Meeting Clara Rockmore
From an email to the webmaster.
Natalia Paruz 23rd December 2001
I met her at a screening of the film
'Teremin - an Electronic Odyssey' in Westchester (in what was the home of thereminist Lucy Bigelow Rosen). It was a big
event with most of the people who worked on this film or who were in it present, plus some celebrities such as actress Glen
Close. It was a 'by invitation only' event and I was invited by my friend David McCormic, who worked as a theremin
consultant for this film. He knew I played the saw and thought I should be introduced to the theremin. Later he built my
theremin kit for me.
The screening never actually took place, due to technical
difficulties, so I ended up seeing the film in a movie theater after it was released. But while we set there waiting for the
technicians to attempt to fix the screening problem, we mingled and so I got to talk with Robert Moog, Steve Martin (who made
the film) and others. I happened to sit by Clara Rockmore's nephew and after we conversed about his work as a music
photographer, he introduced me to his aunt, Clara. Well, it turned out that Clara's sister (who passed away and was a
pianist who worked in Israel) probably knew my mother (who also passed away and was a pianist who worked in Israel), and so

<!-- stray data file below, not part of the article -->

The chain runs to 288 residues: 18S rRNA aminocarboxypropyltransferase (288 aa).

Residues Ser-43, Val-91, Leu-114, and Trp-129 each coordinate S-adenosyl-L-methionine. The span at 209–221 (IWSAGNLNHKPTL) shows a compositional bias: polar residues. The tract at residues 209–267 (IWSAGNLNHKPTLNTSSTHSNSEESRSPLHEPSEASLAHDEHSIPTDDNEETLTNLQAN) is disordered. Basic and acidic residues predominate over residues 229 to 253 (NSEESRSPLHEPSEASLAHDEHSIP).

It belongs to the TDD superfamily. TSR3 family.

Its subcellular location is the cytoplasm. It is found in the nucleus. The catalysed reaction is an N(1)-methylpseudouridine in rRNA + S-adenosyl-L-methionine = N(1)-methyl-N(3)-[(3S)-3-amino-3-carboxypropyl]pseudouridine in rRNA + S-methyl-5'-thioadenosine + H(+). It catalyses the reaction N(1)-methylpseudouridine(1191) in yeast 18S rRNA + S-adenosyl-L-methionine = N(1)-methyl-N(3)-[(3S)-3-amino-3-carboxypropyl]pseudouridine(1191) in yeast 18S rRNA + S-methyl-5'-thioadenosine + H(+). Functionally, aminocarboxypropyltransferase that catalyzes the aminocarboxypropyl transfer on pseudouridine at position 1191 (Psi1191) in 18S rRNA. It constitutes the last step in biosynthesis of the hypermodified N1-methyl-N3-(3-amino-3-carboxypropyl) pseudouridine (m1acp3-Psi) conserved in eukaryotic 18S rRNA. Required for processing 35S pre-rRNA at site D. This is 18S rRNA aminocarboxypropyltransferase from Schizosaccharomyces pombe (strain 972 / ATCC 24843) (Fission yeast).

the connection was made. I later met Clara again in other events.
We talked about how
difficult it is to prove to the world that instruments like the saw and theremin can do more than just sound effects. We were
both classically trained and our minds were set on getting our instruments to be accepted by the classical music world (as
opposed to just sci-fi film scores...).We also talked about the similarity between the musical saw and the theremin and
that's when she told me of how the sound of the theremin came to be determined.
Theremin, after having discovered by accident that one can get a sound out of a radio other than the broadcasts, worked on
controlling and fine tuning the quality of that sound. At that time the musical saw was very popular so naturally the sound
he found reminded him of the musical saw. so, he worked to imitate the sound of the saw as exactly as possible,
electronically. So, the first musical instrument which got an electronic equivalent was not the grand piano, nor a string
instrument or any other, what we call today a 'legitimate' musical instrument, but rather, the musical
Clara told me that she hates it when people turn the knobs on the theremin to make
it sound differently than the saw sound which is the "correct" sound of the theremin. I personally don't like the sound of
the theremin I have (Moog's etherwave kit) because it sounds too buzzy to me. The old RCA theremins, they are the ones with
the sweet musical saw sound (but who can afford them...). Clara also said that old, large speakers produce a better theremin
sound, too - a warmer sound.
Go to site: Natalia Paruz - Novelty Musical Instruments Natalia Paruz plays a variety of novelty musical instruments,
including the musical saw, 36 pitched Austrian cowbells, theremin, toy piano, handbells, 4-in-hand hand bells, and also
tap-dances whilst playing the piano! She also has put together a composers guide for the saw and austrian cowbells, and has a
collection of audio and video files available for download.